Heart disease: 1 in 5
Cancer: 1 in 7
Stroke: 1 in 24
Hospital Infections: 1 in 38
Flu: 1 in 63
Car accidents: 1 in 84
Suicide: 1 in 119
Accidental poisoning: 1 in 193
MRSA (resistant bacteria): 1 in 197
Falls: 1 in 218
Drowning: 1 in 1,134
Bike accident: 1 in 4,919
Air/space accident: 1 in 5,051
Excessive cold: 1 in 6,045
Sun/heat exposure: 1 in 13,729
Lightning: 1 in 79,746
Train crash: 1 in 156,169
Fireworks: 1 in 340,733
Shark attack: 1 in 3,748,067

Mike Miller, a member of the Triple Crown of Open Water Swimming, who has spent arguably the most amount of time training in the Hawaiian Islands, looks at the odds with a marathon swimming mindset. "It would be noteworthy if we could estimate the number of people and the amount of time swimmers actually train in the oceans - and then relate the odds to the number of attacks over that time. The odds are likely way, way more remote if one could calculate the amount of time swimmers train in the ocean and compare it to the number of shark encounters swimmers have."

He then asks without irony, "Wouldn't it be striking to find out the more time one spends training in the ocean, the less chance of an encounter? Many weekend warrior surfers spend less time in the ocean than a [marathon] swimmer who trains in the ocean. And the surfers are generally in shallower water, surfing closer to shore in many circumstances, but the number of shark encounters with surfers is higher than with swimmers. What are the odds their odds are considerably higher than swimmers?"

While getting hit by lightning or being in an airplane accident may seem far-fetched in a storm or an infinitesimal possibility when you make airline reservations, every open water swimmer can easily and immediately visualize the wide jaws of a shark opened wide, barreling towards them with a row of razor-sharp teeth. As low as the real odds of this happening are, even the most minute chance remains at the forefront of many swimmers.

Out of sight in the open water, however, does not necessarily mean out of mind.

Storch had his own perspective and strategies to battle demonic thoughts, "To put myself at peace during swims, I would stay away from fisherman using bait and blood and I would mask any noise I made with a strategically placed small escort boat powered by a 5 horse powered outboard engine. During the [Cuba] swim attempt the high-pitched winding frequency of the propeller was my emotional safety net. Most of the noise I made was undetected by sharks. I also used a white suit to camouflage myself with the sky, eliminating the effects of a dark suit. I never saw a shark, only jellyfish though."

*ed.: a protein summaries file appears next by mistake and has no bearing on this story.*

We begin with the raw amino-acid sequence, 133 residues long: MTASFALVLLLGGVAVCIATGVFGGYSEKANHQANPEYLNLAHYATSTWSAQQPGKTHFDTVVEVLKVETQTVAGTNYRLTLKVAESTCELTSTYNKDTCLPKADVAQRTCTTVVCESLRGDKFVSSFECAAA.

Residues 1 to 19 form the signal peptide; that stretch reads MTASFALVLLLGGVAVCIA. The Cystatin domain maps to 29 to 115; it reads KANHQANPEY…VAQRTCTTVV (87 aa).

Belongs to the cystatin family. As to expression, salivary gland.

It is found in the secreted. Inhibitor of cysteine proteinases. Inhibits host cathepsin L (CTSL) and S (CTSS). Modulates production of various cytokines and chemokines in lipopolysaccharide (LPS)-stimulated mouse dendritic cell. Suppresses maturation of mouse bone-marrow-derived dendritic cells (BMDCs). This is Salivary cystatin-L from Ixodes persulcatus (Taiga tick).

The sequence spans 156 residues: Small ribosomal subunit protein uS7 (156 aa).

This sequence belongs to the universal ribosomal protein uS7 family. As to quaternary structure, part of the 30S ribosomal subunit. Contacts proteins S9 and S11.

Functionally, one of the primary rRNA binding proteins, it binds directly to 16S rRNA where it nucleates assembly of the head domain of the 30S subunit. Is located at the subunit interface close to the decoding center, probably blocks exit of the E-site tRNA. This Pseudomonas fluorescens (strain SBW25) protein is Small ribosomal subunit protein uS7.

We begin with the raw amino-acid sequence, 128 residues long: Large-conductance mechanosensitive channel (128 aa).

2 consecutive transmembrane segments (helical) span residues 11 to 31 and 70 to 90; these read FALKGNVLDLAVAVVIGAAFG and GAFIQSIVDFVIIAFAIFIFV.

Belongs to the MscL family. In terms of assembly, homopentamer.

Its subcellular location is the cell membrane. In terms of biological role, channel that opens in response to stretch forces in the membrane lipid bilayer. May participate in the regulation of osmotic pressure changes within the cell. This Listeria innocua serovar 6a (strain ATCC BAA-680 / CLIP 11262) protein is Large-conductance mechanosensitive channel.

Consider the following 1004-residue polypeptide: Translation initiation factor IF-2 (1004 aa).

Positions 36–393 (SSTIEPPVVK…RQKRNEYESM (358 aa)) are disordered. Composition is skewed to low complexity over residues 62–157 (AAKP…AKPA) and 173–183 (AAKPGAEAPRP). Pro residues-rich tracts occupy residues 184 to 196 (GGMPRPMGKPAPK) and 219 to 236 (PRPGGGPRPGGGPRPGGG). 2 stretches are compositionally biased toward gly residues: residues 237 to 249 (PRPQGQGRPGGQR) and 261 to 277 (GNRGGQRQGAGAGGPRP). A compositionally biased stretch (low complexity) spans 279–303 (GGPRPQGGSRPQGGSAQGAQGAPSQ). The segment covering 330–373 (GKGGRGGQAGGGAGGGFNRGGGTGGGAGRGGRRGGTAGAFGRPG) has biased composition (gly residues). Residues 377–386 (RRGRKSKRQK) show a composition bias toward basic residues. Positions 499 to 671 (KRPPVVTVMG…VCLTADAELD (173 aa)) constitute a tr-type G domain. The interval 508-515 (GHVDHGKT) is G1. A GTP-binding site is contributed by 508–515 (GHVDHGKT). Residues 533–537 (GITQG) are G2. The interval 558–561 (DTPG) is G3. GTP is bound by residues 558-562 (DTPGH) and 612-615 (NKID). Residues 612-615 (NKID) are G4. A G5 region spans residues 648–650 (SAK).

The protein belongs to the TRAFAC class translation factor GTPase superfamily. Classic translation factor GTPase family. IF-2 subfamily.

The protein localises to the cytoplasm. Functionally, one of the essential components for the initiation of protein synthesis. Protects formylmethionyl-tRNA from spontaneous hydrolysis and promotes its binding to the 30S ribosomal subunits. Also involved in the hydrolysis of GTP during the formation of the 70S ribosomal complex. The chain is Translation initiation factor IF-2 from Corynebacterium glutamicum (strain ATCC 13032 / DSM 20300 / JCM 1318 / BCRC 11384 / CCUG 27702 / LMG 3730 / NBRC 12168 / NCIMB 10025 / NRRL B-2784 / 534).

While the thought of getting bitten by a shark remains a very real and threatening possibility to many open water swimmers, the thought appears to be an even greater dread to non-open water swimmers. "Aren't you afraid of sharks?" is often the first question received by an open water swimmer when talking with their non-swimming friends. Non-swimmers somehow easily imagine the worse-case scenarios when discussions center around swimming in the ocean. Sharks are seemingly always a part of their equation.

However, the equation internalized by most open water swimming has minimized the shark threat. So much so that most open water swimmers could not imagine what would happen during or after a shark attack. While they can imagine having the flu or falling in an airplane, the imagery of what happens in an actual shark attack is usually something that does not register with swimmers or non-swimmers. That is, the thought of a shark approaching with its jaws open is easy to imagine, but the next moment when the shark's jaws clamp onto a limb and tear into their flesh is something that most humans have effectively - and fortunately - eliminated from their thoughts.

And for good reason: it is highly unlikely ever to happen.

Photo shows shark swimming in the proximity of Canadian professional marathon swimmer George Park in a race off Rhode Island in 1968.